Video report by ITV News Science Editor Tom Clarke
A coronavirus vaccine found to be 90% effective could be rolled out to the highest priority Britons by Christmas, the government's deputy chief medical officer has said.
Professor Jonathan Van-Tam, speaking at a press conference alongside Boris Johnson, lauded the vaccine developed by US drug giant Pfizer and German biotech firm BioNTech as "a very important scientific breakthrough".
The scientist said the vaccine will not make a difference to the wave of coronavirus currently spreading throughout the UK, but said it could help in future waves.
Prof Van-Tam said he is "hopeful we could see some vaccine by Christmas" but he urged people to not "get too over excited about where we are".
"I'm hopeful that it may prevent future waves," he said, "but this one we have to battle through to the end without a vaccine."
He said "we don't yet know" when life can get back to normal or when coronavirus restrictions can start to be lifted, adding: "it would be a colossal mistake for any of us to relax at this point".
"We've seen a swallow," he said, "but this is very much not the summer - please don't relax."
Professor Van-Tam said age would be "by far and away" the most important factor in determining who should receive the vaccine first - a priority list was updated earlier.
Tom Clarke explains the significance of the findings
Prime Minister Johnson said the UK has bought enough vaccines to treat a third of Britain's population - 40 million doses can treat 20 million people - and said the NHS ready to roll the vaccine out to those most in need as soon as the vaccine is approved.
But he warned: "We absolutely cannot rely on this news as a solution and the biggest mistake we could make now is to soften our resolve."
He said a "significant hurdle" had been passed but there were more to cross before the vaccine could be used.
"I must stress that these are very, very early days," he said during a Downing Street press conference.
Mr Johnson said he had talked about the "distant bugle of the scientific cavalry coming over the brow of the hill" with a breakthrough.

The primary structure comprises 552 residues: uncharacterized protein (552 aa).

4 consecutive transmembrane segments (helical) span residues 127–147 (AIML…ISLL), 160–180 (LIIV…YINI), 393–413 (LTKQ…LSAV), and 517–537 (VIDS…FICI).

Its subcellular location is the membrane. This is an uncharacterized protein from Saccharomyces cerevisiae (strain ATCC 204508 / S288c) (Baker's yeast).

"I can tell you that tonight that toot of the bugle is louder, but it's still some way off, we absolutely cannot rely on this news as a solution," he said.
"The biggest mistake we could make now would be to slacken our resolve at a critical moment."
In a further attempt to manage expectations, the PM said he didn't want "to let people run away with the idea that this development today is a home run, a slam dunk, a shot to the back of the net".
He added: "Of course it's good news but there is a long way to go before we've got this thing beat".
Professor Van-Tam said it was not known whether the vaccine would prevent transmission of coronavirus.
The one thing known about these vaccines at the moment, he said, "is that they will prevent illness" from Covid-19 as diagnosed by a PCR test.
"We do not know yet if these vaccines will prevent asymptomatic infection.
"And therefore we do not know if these vaccines will prevent virus shedding, and therefore have an effect on community transmission."
He said that more work was needed to know whether vaccines only "modify disease" or whether they can also prevent transmission.
Meanwhile, the mass testing pilot in Liverpool is said to have had an "encouraging" first weekend.
Last week, Mr Johnson said the trial would "very shortly" be brought to "three other towns around the country".
Watch Boris Johnson's press conference in full:
Asked at the press conference where would be next, the PM said the government was distributing "hundreds of thousands" of rapid lateral flow coronavirus tests to local authorities right across England and the devolved administrations.
"We're also working with universities to establish, as soon as possible, similar mass-testing capacity for students up and down the country," he said.
"But while we are making progress, this project is still in its infancy.
The prime minister was speaking at Downing Street alongside Deputy Chief Medical Officer for England Van-Tam and Brigadier Joe Fossey, who has been leading the mass testing pilot in Liverpool.
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